Book Review: The Expository Genius of John Calvin

EXP03BH_200x1000No study of Reformation history would be complete without an entry into the life of the Geneva Reformer, John Calvin. Today I’ll review an entry into the Long Line of Godly Men series: The Expository Genius of John Calvin by Steven Lawson, published by Reformation Trust.

 

This series contains short biographies that focus on a specific individual, and usually a specific aspect of that individual’s life and ministry. Calvin, although widely known as a theologian par excellence, however he considered his primary vocation to be a pastor who preaches God’s Scripture. In this short book Lawson explores Calvin’s life (Chapter 1) and his teaching style.

Overall, the book is great. It flows with a logical order and really illuminates an aspect of Calvin’s life that is usually overlooked. I do have a few minor critiques that are more stylistic than anything else. Like other books in the entry, although less so than most, the book takes on a hagiographical tone. Calvin was great, but he had a lot of flaws also. He would be the first to point to his flaws as the evidence of God’s grace in his life, so the fact that this was not brought out is somewhat frustrating. As I said in previous reviews, these books have a purpose. That purpose is to encourage the readers to grow in godliness by pointing to a previous Christian as an example. However, the fact that the faults of these believers is rarely addressed, and never with any depth, actually leaves me a bit discouraged. Another minor point is the use of a particular heuristic device. Lawson structures the book around what he calls “distinctives.” While I found this to be a helpful heuristic device, the use of the term distinctives bothered me. First, because the things he identifies are not at all things that make Calvin distinct (eg Specific Text, Climactic Prayer, Exegetical Precision). Furthermore, there are 32 distinctives in the list… that is a lot of distinctives if they really are distinctives. What Lawson probably intends is to say that these are things that are characteristic of Calvin, but the use of the term distinctive makes it sound like Calvin was unique in these things. While this may be the case for some of them, any number of people could be said to have Exegetical Precision or to use a Specific Text. Finally, it felt a little bit like Lawson was getting tired at the end of the book. As you reach the final few chapters, some of them are little more than long primary source quotes with a few introductory and commentary remarks. And, for the love of everything good and holy… use footnotes! I understand that this is a popular text, but when you are including lots of primary source quotes, and citations from other more academic sources, it helps so much to not have to go to end notes to find the citations.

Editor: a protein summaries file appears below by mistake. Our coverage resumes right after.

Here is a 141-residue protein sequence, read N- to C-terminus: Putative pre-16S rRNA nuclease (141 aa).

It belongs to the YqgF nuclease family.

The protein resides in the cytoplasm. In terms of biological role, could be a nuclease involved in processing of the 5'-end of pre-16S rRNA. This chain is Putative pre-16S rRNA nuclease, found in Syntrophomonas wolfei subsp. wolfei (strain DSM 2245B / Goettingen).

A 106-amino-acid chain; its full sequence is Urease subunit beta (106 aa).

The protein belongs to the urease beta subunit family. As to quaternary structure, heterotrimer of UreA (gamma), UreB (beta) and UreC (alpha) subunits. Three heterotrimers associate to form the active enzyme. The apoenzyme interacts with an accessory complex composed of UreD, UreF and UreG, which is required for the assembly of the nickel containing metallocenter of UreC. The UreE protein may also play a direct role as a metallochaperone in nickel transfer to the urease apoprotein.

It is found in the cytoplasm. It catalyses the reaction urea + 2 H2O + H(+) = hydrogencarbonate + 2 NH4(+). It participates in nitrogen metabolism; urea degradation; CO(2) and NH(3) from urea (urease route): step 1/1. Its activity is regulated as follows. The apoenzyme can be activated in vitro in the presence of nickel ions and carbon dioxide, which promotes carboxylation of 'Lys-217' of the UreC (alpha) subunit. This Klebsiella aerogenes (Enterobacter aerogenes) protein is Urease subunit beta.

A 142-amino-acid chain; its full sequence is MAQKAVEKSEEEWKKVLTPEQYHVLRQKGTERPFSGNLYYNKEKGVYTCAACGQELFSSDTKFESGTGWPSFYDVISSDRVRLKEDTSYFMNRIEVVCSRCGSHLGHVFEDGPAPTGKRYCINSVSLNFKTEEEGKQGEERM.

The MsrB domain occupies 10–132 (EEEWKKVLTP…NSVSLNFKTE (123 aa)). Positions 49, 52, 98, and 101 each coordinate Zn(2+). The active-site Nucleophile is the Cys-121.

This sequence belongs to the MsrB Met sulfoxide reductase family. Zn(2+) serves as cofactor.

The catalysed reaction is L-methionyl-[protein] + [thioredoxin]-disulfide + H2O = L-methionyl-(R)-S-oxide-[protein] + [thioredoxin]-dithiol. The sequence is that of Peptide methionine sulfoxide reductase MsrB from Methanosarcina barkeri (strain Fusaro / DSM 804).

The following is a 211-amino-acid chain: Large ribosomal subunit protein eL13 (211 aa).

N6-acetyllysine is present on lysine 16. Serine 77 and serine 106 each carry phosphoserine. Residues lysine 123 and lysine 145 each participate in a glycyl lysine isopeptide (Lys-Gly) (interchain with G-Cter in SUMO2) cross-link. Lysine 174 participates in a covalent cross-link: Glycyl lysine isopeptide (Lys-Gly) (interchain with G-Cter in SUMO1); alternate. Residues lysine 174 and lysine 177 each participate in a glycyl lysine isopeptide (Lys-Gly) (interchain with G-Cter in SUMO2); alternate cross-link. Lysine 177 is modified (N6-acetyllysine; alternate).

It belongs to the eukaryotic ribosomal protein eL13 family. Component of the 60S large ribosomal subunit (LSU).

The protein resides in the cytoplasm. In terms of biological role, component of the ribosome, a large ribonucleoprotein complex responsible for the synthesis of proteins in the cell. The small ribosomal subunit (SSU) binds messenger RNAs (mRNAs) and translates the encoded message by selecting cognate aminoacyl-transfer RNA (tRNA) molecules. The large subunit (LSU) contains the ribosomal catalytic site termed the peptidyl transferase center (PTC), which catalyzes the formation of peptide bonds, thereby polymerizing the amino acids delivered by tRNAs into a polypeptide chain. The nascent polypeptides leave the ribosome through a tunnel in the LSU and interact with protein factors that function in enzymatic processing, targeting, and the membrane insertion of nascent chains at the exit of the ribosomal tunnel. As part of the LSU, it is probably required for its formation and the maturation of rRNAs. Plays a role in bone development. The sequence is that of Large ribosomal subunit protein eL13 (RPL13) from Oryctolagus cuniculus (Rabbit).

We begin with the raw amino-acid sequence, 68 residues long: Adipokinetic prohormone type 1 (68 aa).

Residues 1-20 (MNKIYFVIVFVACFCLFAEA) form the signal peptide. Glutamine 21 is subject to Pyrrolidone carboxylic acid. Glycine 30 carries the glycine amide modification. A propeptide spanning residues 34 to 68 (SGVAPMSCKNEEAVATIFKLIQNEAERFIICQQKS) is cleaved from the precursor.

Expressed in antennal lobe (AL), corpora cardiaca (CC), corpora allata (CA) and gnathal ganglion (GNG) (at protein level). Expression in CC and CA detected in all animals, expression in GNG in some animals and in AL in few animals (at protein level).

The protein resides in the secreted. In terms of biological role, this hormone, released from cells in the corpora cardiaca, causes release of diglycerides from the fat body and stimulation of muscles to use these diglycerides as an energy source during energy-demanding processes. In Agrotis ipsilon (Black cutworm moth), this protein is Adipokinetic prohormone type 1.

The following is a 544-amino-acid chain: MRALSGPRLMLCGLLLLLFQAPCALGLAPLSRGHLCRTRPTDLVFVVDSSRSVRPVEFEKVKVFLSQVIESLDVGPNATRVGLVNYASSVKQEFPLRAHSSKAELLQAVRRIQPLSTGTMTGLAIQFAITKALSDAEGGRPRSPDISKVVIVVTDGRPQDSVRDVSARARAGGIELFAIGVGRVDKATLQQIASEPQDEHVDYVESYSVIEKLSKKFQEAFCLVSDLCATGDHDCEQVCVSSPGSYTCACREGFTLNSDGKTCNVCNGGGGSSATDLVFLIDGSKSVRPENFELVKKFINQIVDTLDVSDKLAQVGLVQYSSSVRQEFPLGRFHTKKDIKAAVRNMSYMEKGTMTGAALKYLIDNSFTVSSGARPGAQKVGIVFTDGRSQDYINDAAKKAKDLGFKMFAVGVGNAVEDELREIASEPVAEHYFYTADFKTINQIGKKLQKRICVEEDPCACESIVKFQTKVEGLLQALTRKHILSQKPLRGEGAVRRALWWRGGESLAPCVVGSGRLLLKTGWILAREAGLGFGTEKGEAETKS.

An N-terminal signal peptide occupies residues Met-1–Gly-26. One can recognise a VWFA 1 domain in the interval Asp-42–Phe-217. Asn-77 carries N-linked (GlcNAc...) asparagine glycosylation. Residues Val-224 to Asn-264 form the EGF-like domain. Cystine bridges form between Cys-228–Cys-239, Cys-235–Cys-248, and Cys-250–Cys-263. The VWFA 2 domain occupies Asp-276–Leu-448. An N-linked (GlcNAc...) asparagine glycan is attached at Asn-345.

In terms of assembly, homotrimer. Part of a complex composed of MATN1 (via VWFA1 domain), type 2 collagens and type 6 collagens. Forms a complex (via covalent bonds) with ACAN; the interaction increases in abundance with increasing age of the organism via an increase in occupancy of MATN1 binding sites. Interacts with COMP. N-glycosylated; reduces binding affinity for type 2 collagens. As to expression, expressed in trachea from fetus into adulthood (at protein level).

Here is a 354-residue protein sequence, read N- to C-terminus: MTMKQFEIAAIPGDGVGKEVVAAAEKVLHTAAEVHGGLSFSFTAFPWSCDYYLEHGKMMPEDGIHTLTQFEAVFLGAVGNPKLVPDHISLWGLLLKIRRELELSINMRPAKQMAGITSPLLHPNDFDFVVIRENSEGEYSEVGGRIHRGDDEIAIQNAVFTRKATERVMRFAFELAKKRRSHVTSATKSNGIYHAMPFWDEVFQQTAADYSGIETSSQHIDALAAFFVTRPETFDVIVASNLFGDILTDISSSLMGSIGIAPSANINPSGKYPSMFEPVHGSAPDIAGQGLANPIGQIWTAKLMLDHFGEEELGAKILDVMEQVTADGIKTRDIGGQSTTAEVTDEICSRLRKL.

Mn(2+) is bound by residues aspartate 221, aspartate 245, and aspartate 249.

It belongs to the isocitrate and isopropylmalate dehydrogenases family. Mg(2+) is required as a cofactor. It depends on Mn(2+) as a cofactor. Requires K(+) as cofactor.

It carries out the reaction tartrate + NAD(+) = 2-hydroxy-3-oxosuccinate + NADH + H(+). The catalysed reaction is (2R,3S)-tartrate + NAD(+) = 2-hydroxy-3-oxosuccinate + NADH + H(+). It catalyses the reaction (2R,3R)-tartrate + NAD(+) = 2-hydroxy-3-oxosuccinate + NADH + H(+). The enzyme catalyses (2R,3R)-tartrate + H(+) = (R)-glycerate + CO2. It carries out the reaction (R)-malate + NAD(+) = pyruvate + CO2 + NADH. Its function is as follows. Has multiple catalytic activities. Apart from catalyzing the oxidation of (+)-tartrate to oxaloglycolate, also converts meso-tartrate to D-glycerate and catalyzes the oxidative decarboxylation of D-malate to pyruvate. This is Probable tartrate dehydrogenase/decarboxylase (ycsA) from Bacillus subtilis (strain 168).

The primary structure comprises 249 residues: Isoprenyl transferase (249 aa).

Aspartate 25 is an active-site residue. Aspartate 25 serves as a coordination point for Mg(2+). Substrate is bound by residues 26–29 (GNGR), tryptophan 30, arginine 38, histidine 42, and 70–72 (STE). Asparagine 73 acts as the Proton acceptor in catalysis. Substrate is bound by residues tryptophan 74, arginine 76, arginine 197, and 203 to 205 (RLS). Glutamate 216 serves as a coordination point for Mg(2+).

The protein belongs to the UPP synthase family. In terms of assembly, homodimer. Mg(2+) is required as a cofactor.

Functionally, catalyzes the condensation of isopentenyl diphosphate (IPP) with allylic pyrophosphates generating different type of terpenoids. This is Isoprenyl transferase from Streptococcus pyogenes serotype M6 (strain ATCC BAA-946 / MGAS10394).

Those minor critiques aside, I think that the way the book is structured around these 32 characterstics was incredibly helpful. Beyond that, the list is broken into chapters that move from Calvin’s preparation to preach, through to his delivery of the sermon, culminating in the way he closed the sermon. It makes a helpful pattern to follow for those who preach and made reading the book feel as though there was a movement and direction to the book (something that I have noted is lacking in Douglas Bond’s entries in this series). Lawson’s writing style is engaging and winsome, and it is clear that he knows his stuff. He presents the heart of Calvin in a clear and intentional manner, and really does break down the unfortunate image that Calvin has as a stone hearted tyrant who loves to crush heretics. Instead we see a marvelously painted picture of a man who loved his congregation and understood that the best thing he could do for them was to properly prepare them a meat and potatoes helping of the Scriptures.

Please note: Reformation Trust / Ligonier Ministries has provided me with an electronic version of this book for review purposes, and will be providing me with a hard copy edition in exchange for this review. They do not require positive reviews, nor have they edited or modified this review in any way.